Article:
In my most recent coaching session (yes, I have a coach—actually two coaches: one for personal wellness and one for becoming a better coach), my coach asked “what does your ideal life look like?”
How often do you get to think about—or, more importantly—talk about that?
I clearly do think about it, because I didn’t miss a beat before answering that in my super ideal world I would write in the morning, see health coaching clients in the afternoon, and, on occasion, give talks and presentations. (And of course do “healthy things” like move my body, be in nature, nurture relationships, sing every day, etc., but I include that by default.)
“So what is standing in your way?” she asked.
“Well, primarily paying off the mortgage.” (And isn’t that true for so many of us?)
We Need a Home
We (my husband, daughter, and I) made a decision in 2011 to buy a fairly nice, newish house within walking distance of downtown Decorah. Why?
- We view homeownership as an investment.
- We wanted to have a home where we could welcome entire classes of students and have family members come stay.
- We wanted a low-maintenance house.
- We wanted to be able to walk everywhere.
- It felt like the house was designed for us!
(As an added bonus, we ended up with kick-ass neighbors who ended up introducing us to many of our dear friends.)
We don’t regret buying the house.
At the same time, it’s fun to play around with mortgage calculators and think of ways to pay that mortgage off as quickly as possible—for more freedom. And this is when we must to ask the question: what do we really need?
What We Really Need
Beyond our house and related utility services, we need enough healthy food to keep us going (this means eating when hungry and stopping when satisfied) and clean water. Other than that, we don’t really need much. We have all the clothes we need (although, I’m sure my 16-year-old would disagree). Since we’re all runners, we need new running shoes and socks every now and then. We need basic hygiene products such as shampoo, soap, and detergent. We need toilet paper (although some people go without). We don’t really need Internet and Netflix (but we do). We need a car to get out of Decorah on occasion. We need our dog, Sophie, because she’s awesome. We need to give some money to others, because it’s the right thing to do. We need to save a little money for a rainy day. But that’s it!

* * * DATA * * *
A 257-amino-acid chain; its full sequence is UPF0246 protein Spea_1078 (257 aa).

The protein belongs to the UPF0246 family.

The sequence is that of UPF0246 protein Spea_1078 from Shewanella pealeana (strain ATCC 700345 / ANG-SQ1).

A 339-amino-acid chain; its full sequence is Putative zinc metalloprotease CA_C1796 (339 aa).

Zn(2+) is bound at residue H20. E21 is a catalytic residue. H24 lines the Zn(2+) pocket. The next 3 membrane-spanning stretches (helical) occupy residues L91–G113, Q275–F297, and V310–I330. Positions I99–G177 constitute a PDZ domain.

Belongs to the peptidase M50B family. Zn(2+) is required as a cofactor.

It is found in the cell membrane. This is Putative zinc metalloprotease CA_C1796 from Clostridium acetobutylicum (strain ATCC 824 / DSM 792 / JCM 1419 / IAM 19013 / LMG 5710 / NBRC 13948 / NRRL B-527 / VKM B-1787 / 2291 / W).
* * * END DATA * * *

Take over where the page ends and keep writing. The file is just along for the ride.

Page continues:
So where does the money go? According to mint.com (best. service. ever.), here’s the breakdown:
- Home (31%)
- Food (18%)
- Education (8%) – That would be my health coaching program.
- Bills/Utilities (6%)
- Travel (6%) – My family is in Sweden…
- Gifts & Donations (6%)
- Business Services (4%) – Mostly deductible.
- Health & Fitness (4%)
- Life Insurance (3%)
- Auto (3%)
- Other (10%) – That would be all shopping, personal care, pet care, school fees, entertainment, etc.
Where to Cut Spending
So we spend more than the average American family on food (probably because mostly organic, local). We could probably cut down on that a bit. For example, we could eat only when we’re hungry. I’ve been experimenting with this for the last couple of days (easy when you’re home sick in bed), and it’s amazing how much less food I actually need.
We could cut down on travel. We don’t have to go to Sweden every year. Every other year would be sufficient. We can combine pleasure travel with business travel, like this Thanksgiving when Todd’s trip will be paid for when we visit family in Washington D.C. We can staycation.
I need to reinforce my rule that I can’t buy new books unless I’ve read the ones I have. And borrow instead of buy.
Do we really need that much life insurance? Probably not. Time for another chat with the financial advisor…
I must remember to keep my car in the garage. Gas is expensive and biking/walking is so much better (and more fun!). And that’s one of the reasons we bought this house anyway—so we wouldn’t have to use our cars very much! And when our daughter goes off to college, we will most likely get rid of one of the cars. That will save significant $.
Paying Off the Mortgage = Freedom!
Let’s say we could save $500/month by being extremely mindful of our spending, especially related to food, travel, and shopping, and put that toward paying off the principal on our loan. Guess how much faster we could pay off our mortgage? Almost five years faster. That’s just eight years from now!
I really like the mortgage calculator at daveramsey.com. If you have a mortgage, I encourage you to go there, plug your numbers in and see how much quicker you could pay off your mortgage if you added a little extra each month. It even includes a set of things you can give up (like coffee and pizza) and how much that would save you if you put that money toward paying off your mortgage.
Think about what you really need and try to eliminate the rest. It’s better for the environment, better for your health, and the promise of freedom is a good motivator.
We can do it! Because all we really need is love. (I think somebody famous said that.)